The turban tutorial | How I wrap mine
Those of you who know me personally and have been with Kosa's Kloset from the early days know that I love a good headwrap.
One question I always get is how on earth did I do it? And if it's hard? So instead of revealing my dusty corn rows or hat hair and redoing it infront of people, I thought a blog tutorial would do the job.
1. Get a looong piece of material (I use chitenge's which are traditional wraps in Zambia used for a multitude of things.. Scroll to the bottom to find out ;)
They are usually about 1.5 to 2 yards in length
2. Fold it in half lengthways (this reduces the amount of twisting needed and kind of reinforces the material on your head)
3. If you have your hair down, tie it back and place the material (lengthways) at the centre of the back of your head
4. Bring the two ends together to the front/ centre of your forehead (having the ends slightly mismatched will making the finish easier)and twist in whichever direction is natural to you
5. Make sure your twist is tight and the more you twist it will start to coil towards your forehead. Follow the natural bend it goes in and wrap it around at your forehead like a snails shell?
6. Tuck the end of the material into the main coil, anywhere it feels secure and is kind of lodged. Tuck away any random edges you might have... You will always have bits out so don't worry too much
But if you're not happy with it simply start again!
Not only are turbans a simple alternative to doing your hair/ wearing a hat you may have to take off, but for me they are a reminder of my culture and family back in Zambia. It's often hard to keep in touch with your roots, especially at university, so having items that remind me of and represent my culture around me keeps me grounded and also reminds me of memories and stories from my up bringing.
This post was a way for me to share a part of me that I cherish and love in a way that I also love and can really express myself. My culture is part of my kloset. And whilst I am sharing I also want to ensure that people understand that not everyone can take this and rock it. We are all aware of cultural appropriation and the damage it can cause. Put simply this 'fashion statement' is something that can offend if not properly attributed and justified (even if it is), as headwear like this also represents various religions and cultures. It also means that because of what people believe in and follow and how they choose to represent that, they may be victimised and ostracised.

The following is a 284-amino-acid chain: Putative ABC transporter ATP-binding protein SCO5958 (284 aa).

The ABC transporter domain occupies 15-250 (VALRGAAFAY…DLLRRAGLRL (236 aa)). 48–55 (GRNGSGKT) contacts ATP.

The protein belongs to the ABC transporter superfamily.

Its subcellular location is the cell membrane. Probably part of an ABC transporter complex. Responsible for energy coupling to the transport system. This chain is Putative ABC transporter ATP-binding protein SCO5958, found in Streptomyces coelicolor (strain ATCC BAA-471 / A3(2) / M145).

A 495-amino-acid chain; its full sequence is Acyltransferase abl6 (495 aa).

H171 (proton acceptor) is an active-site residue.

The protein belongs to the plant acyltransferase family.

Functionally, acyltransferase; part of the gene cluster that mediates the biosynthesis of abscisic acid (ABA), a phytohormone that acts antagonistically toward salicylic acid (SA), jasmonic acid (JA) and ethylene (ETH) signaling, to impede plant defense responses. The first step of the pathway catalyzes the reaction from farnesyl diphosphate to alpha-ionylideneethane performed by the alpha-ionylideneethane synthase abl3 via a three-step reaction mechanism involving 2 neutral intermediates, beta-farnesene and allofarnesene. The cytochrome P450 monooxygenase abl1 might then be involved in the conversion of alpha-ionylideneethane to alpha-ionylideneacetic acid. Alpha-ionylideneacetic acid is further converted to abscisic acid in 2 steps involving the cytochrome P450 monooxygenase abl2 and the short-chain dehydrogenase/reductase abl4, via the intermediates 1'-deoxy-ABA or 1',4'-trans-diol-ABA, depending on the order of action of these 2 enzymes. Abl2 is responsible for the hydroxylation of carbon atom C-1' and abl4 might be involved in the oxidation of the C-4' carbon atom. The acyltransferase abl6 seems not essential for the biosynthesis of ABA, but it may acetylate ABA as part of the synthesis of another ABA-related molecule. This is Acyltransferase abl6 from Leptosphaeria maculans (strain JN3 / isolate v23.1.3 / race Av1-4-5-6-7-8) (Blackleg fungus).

I recognise that the way I wear my culture can be seen as costume-like (I don't wear it daily), but the difference is that it is mine. I can make it represent me in whichever way I want to in line with my understanding of its cultural significance to me and my people, I then, also place myself in a position to be seen in a certain way.
However, someone who is not necessarily of my ethnic background, country, or of a certain religion can wear it and be praised for their innovation and uniqueness and not be subject to the same treatment that those who own the culture may have faced. And that is when things get tricky. This is not always the case but it's important to be aware of the effects our choices have on others. Even if we are buying from a brand/store.. Does that company really give accreditation, recognition and RESPECT where it's due?
Really it is down to your method of wear, what variation you chose and your intentions. Proceed with caution young ones. (More info here: http://interruptmag.com/article/appropriation-vs-appreciation)
I don't want you man turning up to Afropunk London head wraps and all, unprepared for any likely abuse/ side eyes & out of your depth..
To end on a lighter note, here are a few other ways we make use of the chitenge in Zambia:
Apron | dress/attire | waist emphasiser when dancing | blanket | picnic blanket | baby backpack
HEREs a vid of the different ways you could also tie your head wrap!
Stay cool, stay respectful - love Kosa x